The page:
Art From the Streets: Fighting Hopelessness of Being Homeless

Brushes are not an option for 57-year-old Cathy Haynes. Her fingers, each marked with a different paint color, are the only tools she needs to finish the details on the canvas. A painted cat takes form while she reminisces a bright spot, back when she did not live on the streets.

“I think the happiest day of my life was a long time ago when my cat had babies, but I don’t really think I’ve had that very happy of a life,” Cathy, a homeless woman in Austin, said.

Throughout her years, Cathy has been a victim of robbery and childhood abuse, had a house burn to the ground and two babies die at birth.

Open Studio Sessions

“I really didn’t have parents or anyone to help me. It’s been difficult,” she added.

She was born in Missouri but became a nomad throughout Texas. Four years ago, Kathy heard about a particular art program while wandering through the streets of Dallas. She was intrigued. She packed her bags and took a one-way trip to Austin.

Kathy and several others perform at Art From the Streets, a volunteer-run program at St. David’s Episcopal Church that fights the hopelessness of being homeless through artistic expression. Volunteers welcome homeless people to studio sessions every Tuesday and Thursday, where they produce a work of art in an attempt to make an honorable profit.

The studio, located at the church’s basement, creates a space where people with mental illness, alcoholism, or with no support system can leave the streets to find peace and, for a couple of hours, become artists.

“I’m very passionate about art as a way to connect to people and feelings,” said 70-year-old volunteer Katrina Meredith, while she walked around the room encouraging everyone’s progress. “I believe in art very strongly as what connects us all as humans no matter what our backgrounds are.”

In front of Kathy’s workspace sits an introvert 57-year-old man with long hair and a hat who preferred to keep his identity as Eric U. Though shy, his table is full of abstract paintings that manage to express more than his own words can.

“For me, it’s all about art therapy,” he said. “I guess more than anything it builds ego. I’m the kind of person that’s got no self-esteem and especially when people start to get money for something they’ve created it’s a real boost to the ego.”

Eric U said he was behind in school, had no friends, and developed an inferiority complex. His mom, troubled by her father’s suicide, was emotionally unavailable. The lack of support system growing up is one of the reasons he is passionate for art.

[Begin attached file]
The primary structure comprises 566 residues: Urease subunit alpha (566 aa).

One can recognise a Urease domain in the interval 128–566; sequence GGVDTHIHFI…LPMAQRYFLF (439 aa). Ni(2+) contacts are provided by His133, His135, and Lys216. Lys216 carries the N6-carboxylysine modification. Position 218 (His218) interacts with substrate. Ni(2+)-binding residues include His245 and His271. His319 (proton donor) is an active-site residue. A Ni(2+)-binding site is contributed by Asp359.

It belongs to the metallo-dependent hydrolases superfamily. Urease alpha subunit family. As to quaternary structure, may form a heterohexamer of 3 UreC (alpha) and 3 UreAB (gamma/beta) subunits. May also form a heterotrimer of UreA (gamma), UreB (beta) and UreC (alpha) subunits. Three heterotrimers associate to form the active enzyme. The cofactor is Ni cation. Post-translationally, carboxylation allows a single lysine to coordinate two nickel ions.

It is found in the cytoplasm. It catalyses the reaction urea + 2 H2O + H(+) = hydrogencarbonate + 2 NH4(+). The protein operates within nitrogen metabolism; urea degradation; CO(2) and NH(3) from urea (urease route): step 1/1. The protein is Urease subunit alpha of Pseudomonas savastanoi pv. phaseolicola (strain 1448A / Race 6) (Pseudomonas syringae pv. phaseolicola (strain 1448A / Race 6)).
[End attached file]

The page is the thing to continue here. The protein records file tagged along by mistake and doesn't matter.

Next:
“I turn inward with my art,” he said. “It’s a form of meditation for me. I find that I have something to say and people look at it and they like it, which means they are listening. It keeps me motivated. I feel like I’m growing.”

Kelley Worden, the executive director of Art From the Streets, said the program has evolved from a simple afternoon experiment with pencils and papers to a studio with 75 to 100 artists participating.

An annual art show is held every December where artists get 95 percent of the profit. Last year, the program sold over $100,000 in paintings.

“Art and creation helps them to get off from being outside,” the executive director said. “It gives them a quiet time and some release of what the stigma is of being out on the streets. It gives them some sustenance to help them survive with money and helps their minds focus on something else rather than where they are living.”

Sabian Alexander, a 43-year-old woman born in Austin, works on the table beside Eric U. She ended living on the streets after three years of being in prison. Her ex-wife allegedly implanted false evidence on her house, which got her arrested.

“It’s very dangerous being on the streets,” Sabian said. “If you’re a girl, you’re under the blanket of rape all day long. I’ve had a couple of guys attacking me, and it’s very dangerous. They’re like vultures; when they see you by yourself, it’s terrible. But it’s part of life, unfortunately.”

Sabian said she has 14 children scattered around Texas, but has almost no contact with any of them. She suffers from panic and social attacks, but something about art soothes her anxiety.

“I look for peace. Peace and quiet, if that’s possible,” she said. “My inspiration is sporadic. It just jumps back and forth like a UFO!”

By the end of the studio session, Cathy Haynes keeps working intently on her paintings of cats and dogs. She giggles as she explains how each painting has a different character and personality. Her main goal is to have her art included in children’s books one day.

After the program finishes, she always goes back to her camp and continues to paint.

“Art just gives you hope,” she said. “That’s just the feeling and it’s kind of godly, too. I mean, God creates everything and we get to create, too.”

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